Gut microbiota and GALT have manifold interactions that have been shown to have an increasing significance in initiation and propagation, but also in regulation of CNS autoimmunity4. Accordingly, changes in gut microbiota composition in multiple sclerosis patients in comparison to healthy individuals have been observed7,8,9,10. Likewise, differences in gut microbiota composition and cellular composition of MLN and PP were observed in EAE-prone DA rats in comparison to EAE-resistant Albino Oxford rats18,19. Here, we present evidence that disturbance of gut microbiota by antibiotics worsens EAE in DA rats. Although the detrimental effects of antibiotics on chronic inflammatory disorders have been reported previously, e.g. in experimental psoriasis20, infection-induced Guillain Barré Syndrome in NOD mice21, diabetes in NOD mice22, and experimental systemic sclerosis23, numerous reports have revealed suppressive effects of antibiotic treatment in EAE24,25,26,27. Also, protective effects of antibiotics were reported in animal models of other neurological diseases, such as Parkinson’s disease28 and Alzheimer’s disease29, as well as of various chronic inflammatory diseases, such as rheumatoid arthritis30 and autoimmune uveitis31. The results of this study, as well as our recent finding that antibiotics provoke clinically-manifested EAE in otherwise EAE-resistant AO rats, show that antibiotic treatment can also be harmful in the case of CNS autoimmunity32. The contradiction between our results and those of the other groups could be explained by the fact that in the work of others adult animals and not pups were treated. A similar discrepancy was already reported in experimental psoriasis, as neonatal treatment of mice with antibiotics increased susceptibility to psoriasis, while it ameliorated the disease in adult animals20. Also, the difference in the kind of antibiotics applied has to be considered, as different antibiotics induce different variations in gut microbiota33. Accordingly, different antibiotics were reported to have dissimilar effects on autoimmunity. For instance, neomycin and vancomycin had different effects on gut microbiota and consequently opposite effects on diabetes in NOD mice34. Furthermore, DA rats were used in our study, while C57BL/6 mice were used in the previous EAE studies24,25,26,27. The subtypes of EAE induced in DA rats and C57BL/6 mice are different in many aspects, including antigens and adjuvants used in immunization, the course of the disease, and distribution of inflammatory infiltrates within the CNS35. Moreover, the gut microbiota of mice and rats are different from each other, as well from human gut microbiota. However, detailed comparative analysis of rat and mice gut microbiota show that the rat microbiota profile is more similar to the human microbiota36. Accordingly, germ-free rats were shown to be more prone to receive and retain human gut microbiota than mice37. These data imply an intriguing possibility that human gut microbiota would be affected by antibiotics in a similar way as rat gut microbiota. Importantly, germ-free mice are less susceptible to EAE induction38. Also, development of spontaneous EAE in transgenic mice is completely absent in germ-free mice39. To the best of our knowledge, EAE has not been investigated in germ-free rats, a line of investigation that is surely worth pursuing.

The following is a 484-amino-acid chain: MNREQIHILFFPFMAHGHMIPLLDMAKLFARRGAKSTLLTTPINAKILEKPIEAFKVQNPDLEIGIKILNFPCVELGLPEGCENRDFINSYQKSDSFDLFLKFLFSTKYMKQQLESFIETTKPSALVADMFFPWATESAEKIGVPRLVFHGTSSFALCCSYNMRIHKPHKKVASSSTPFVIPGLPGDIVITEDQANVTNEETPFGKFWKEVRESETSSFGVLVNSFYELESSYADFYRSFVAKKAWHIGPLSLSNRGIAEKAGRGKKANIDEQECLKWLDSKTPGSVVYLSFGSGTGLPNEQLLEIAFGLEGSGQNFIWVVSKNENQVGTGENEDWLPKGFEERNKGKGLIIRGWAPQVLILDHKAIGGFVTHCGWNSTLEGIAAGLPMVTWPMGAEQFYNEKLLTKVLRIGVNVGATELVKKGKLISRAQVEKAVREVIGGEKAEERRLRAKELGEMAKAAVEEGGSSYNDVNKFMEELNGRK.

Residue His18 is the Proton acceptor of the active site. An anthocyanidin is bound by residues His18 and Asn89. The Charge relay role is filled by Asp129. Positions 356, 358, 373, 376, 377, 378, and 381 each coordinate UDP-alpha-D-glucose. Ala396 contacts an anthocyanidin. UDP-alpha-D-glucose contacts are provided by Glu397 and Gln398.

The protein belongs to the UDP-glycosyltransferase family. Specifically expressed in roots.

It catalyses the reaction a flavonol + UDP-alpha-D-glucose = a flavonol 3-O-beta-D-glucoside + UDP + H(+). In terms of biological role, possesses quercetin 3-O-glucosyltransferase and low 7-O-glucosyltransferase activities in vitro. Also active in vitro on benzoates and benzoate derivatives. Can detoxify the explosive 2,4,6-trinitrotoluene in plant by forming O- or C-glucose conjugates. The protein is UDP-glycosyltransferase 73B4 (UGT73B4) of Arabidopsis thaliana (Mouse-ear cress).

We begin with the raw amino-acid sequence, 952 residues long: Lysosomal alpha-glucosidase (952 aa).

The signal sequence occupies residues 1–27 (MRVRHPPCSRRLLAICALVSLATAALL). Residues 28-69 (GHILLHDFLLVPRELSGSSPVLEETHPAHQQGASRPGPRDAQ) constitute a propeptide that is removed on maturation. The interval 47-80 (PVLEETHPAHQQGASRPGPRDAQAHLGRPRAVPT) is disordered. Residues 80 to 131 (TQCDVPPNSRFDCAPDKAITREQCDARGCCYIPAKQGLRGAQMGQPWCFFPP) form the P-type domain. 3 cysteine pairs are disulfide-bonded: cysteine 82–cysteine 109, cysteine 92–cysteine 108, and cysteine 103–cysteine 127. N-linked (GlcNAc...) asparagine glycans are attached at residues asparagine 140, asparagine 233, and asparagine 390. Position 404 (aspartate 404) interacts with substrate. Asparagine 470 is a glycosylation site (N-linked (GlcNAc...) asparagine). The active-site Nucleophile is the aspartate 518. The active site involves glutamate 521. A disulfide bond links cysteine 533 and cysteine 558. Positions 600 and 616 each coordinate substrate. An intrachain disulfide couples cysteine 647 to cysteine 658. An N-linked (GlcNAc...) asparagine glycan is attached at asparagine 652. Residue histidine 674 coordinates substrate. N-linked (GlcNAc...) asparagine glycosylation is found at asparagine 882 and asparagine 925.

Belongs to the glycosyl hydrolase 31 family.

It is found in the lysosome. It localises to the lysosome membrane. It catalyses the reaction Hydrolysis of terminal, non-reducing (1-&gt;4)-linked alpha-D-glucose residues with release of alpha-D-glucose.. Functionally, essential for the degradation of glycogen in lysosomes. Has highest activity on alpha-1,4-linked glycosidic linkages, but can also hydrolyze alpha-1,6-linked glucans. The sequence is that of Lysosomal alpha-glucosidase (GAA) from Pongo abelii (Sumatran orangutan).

Strong dysbiosis caused by antibiotic treatment, both in terms of microbiota diversity and composition was observed in this study. Decreased microbiota diversity seems to be one of the most consistent findings in gut microbiota dysbiosis and has been repeatedly associated with the modern Western lifestyle and autoimmune diseases40. However, the long term effects of antibiotics on microbiota diversity have been only sporadically evaluated41. This study was designed to temporally separate intestinal microbiota dysbiosis from the induction of the CNS autoimmunity. Rats were receiving antibiotics in the first 4 weeks of their life, while induction of EAE was performed at 8 weeks of age. The effects of the antibiotic treatment on gut microbiota were evident at the time of weaning, but they had become discrete by the time of the immunization. This implies that intestinal microbiota dysbiosis occurring early in the lifetime, and not the direct effect of antibiotics or gut microbiota dysbiosis at the time of CNS autoimmunity initiation, was a contributing factor to EAE pathogenesis. Interestingly, the microbiota of antibiotic-treated rats and controls were not significantly different on day 0 post-induction, but the difference is present 12 days later when microbiota richness is less in antibiotic-treated rats. This result might imply that the disease itself impacts the composition of the microbiota. Recent microbiota studies have shown that misuse of antibiotics leads to transient or profound loss of the number of microbial species with eventual loss of microbial diversity and intestinal domination by pathogenic bacteria42. This effect is even more significant when it happens early in life, when the gut microbiota is not fully established43. On the other hand, many other factors could also influence gut microbiota composition and diversity. We assume that EAE induction could be one of the factors leading to perturbation of the gut microbiota, resulting in increased microbiota diversity in the control group. However, it might be assumed that the effect of antibiotics in the early life of antibiotic-treated rats had a permanent effect on the diversity of gut microbiota, leading to the inability of the rats to change their gut microbiota diversity after EAE induction. Increased diversity in the control group could be the protection mechanism by which the organism is trying to overcome the detrimental effects of EAE induction. This mechanism might be inefficient in antibiotic-treated rats due to the permanent loss of some important microbial groups, particularly Firmicutes and Actinobacteria being replaced by Proteobacteria and Bacteroidetes in antibiotic-treated animals.